Remember the class action lawsuit that was filed against Ornua in the US recently, disputing the marketing claim that Kerrygold is so yummy because Irish cows are fed on fresh green grass, and accusing it of “false and misleading advertising”?
Ornua has this week filed its response. The State dairy agency appears to be in no moooo’d to roll over. It is seeking to have the case thrown out of court. It argues that the marketing claim is essentially correct, because Irish cows eat fresh grass up to “95 per cent” of the time.
It also argues that the complainant, a property executive from San Diego, cannot prove which Irish cows eat grass all the time and which don’t, and which of those cows provides milk to make Kerrygold butter. It argues also that the plaintiff has no jurisdiction to take the case against the Irish company, and that his complaints are “implausible” and “fail the reasonable consumer test”.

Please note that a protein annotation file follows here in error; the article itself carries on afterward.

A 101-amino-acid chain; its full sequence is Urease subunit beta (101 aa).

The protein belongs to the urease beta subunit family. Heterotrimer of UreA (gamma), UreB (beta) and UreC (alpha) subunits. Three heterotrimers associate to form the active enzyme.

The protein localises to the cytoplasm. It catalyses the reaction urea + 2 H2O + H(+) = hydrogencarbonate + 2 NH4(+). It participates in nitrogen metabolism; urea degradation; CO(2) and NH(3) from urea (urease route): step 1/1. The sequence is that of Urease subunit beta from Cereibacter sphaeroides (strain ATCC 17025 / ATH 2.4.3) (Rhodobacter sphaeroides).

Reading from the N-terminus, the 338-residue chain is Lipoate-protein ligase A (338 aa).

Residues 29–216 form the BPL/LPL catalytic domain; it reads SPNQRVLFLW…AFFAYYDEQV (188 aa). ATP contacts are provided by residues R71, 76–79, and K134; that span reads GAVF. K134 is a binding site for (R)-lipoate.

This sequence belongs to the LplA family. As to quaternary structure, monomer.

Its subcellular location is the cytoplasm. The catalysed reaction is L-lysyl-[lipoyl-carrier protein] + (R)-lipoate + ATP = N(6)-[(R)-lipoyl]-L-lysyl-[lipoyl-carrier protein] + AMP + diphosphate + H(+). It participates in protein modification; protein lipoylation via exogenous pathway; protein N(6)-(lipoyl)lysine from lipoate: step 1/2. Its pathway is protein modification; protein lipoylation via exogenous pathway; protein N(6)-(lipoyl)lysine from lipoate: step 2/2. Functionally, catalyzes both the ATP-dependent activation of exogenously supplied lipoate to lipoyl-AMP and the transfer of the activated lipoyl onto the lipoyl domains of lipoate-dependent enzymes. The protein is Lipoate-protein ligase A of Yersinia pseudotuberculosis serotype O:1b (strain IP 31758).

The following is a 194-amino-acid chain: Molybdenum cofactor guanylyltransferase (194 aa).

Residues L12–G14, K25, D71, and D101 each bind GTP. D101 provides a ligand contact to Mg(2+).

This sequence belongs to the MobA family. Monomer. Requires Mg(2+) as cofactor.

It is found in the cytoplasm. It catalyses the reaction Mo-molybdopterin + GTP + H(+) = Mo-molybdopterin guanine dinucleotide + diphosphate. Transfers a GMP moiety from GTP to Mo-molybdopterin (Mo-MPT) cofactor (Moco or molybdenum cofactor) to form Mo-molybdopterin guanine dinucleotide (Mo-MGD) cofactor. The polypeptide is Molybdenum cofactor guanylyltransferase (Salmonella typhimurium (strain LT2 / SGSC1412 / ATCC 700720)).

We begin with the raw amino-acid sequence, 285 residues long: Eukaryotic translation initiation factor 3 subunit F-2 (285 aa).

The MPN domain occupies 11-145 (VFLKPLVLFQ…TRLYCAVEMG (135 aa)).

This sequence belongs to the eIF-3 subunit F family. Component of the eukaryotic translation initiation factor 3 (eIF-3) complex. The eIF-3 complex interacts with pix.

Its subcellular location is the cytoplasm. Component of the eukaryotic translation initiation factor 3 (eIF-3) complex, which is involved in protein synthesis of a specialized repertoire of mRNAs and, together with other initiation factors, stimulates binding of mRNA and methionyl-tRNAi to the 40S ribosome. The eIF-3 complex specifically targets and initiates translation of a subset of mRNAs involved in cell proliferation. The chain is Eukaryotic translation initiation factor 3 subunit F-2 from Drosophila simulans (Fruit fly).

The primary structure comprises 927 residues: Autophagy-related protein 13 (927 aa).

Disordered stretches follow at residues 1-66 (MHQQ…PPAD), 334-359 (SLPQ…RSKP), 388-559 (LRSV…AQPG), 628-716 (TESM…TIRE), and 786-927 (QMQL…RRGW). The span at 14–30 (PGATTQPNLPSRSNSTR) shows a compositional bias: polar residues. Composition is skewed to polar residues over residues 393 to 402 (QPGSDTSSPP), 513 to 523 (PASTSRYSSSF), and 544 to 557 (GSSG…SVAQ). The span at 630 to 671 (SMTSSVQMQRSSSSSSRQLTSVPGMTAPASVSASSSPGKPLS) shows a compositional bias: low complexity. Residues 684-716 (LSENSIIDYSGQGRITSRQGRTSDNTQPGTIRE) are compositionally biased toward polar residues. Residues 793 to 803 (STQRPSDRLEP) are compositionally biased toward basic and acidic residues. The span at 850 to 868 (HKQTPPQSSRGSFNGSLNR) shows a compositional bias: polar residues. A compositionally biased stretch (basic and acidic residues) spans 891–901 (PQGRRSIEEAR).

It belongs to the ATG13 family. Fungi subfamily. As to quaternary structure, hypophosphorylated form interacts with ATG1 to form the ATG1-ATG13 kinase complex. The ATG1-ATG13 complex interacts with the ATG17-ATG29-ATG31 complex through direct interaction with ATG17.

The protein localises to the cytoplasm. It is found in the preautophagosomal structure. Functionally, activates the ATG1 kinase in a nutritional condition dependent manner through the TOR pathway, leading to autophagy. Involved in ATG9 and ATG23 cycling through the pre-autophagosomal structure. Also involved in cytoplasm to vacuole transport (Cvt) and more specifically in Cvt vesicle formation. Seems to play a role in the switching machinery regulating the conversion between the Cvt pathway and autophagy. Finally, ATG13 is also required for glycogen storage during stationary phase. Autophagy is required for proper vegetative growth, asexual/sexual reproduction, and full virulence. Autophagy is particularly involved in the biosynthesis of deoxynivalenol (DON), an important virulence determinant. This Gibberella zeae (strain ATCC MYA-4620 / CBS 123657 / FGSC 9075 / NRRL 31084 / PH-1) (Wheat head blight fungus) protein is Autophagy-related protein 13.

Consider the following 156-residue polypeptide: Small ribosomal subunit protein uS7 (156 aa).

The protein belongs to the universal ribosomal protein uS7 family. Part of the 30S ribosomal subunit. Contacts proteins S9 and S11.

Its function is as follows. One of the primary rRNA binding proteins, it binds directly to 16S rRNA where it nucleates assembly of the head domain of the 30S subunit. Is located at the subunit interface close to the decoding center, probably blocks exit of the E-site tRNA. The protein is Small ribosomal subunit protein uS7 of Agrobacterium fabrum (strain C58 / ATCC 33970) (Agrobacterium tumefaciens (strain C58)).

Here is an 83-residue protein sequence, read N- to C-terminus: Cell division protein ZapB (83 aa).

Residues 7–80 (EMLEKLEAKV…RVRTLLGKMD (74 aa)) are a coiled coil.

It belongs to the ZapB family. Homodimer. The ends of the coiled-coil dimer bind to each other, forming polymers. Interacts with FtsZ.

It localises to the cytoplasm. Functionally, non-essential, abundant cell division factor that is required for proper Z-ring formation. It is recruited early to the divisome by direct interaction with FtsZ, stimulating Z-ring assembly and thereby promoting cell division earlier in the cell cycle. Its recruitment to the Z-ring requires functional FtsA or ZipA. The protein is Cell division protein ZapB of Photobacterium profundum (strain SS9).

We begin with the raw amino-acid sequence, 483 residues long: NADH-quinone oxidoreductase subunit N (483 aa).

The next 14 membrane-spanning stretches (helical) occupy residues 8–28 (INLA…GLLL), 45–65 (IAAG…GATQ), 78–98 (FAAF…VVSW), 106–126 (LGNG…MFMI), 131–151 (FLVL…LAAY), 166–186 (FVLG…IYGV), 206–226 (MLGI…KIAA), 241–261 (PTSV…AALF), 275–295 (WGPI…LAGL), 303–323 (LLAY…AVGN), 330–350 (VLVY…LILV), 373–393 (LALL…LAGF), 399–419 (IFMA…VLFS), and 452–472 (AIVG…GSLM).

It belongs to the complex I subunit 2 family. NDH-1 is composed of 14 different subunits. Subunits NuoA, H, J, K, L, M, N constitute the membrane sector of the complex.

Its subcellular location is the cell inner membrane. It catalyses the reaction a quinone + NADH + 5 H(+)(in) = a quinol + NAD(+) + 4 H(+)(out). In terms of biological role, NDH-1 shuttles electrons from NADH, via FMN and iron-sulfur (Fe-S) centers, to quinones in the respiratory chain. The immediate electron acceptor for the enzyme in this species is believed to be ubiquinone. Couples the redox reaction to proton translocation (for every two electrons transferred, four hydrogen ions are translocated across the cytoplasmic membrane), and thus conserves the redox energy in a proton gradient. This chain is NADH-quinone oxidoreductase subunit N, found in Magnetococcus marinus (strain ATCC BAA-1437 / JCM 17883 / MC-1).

Ornua’s lawyers dismissively and pithily sum up the case against it: “Plaintiff alleges he bought butter and suffered some unspecified economic damage as a result.
“This case is straightforward and should be dismissed in its entirety with prejudice. ”
Accounts have just been filed for Café Sol, the coffee chain purchased by Dunnes Stores three years ago, at the outset of the retailer’s strategic push to go posh.
And the figures, for 2017, show that under the Dunnes umbrella, Café Sol is perking up.
The abridged accounts suggest the coffee chain made a profit last year of close to €250,000, while shareholder funds are up to €773,000.
In the 12 months to March 2016, the last full year before Dunnes took control, the chain was losing money and shareholders funds were going in the opposite direction.
Better value beats them all. Every time.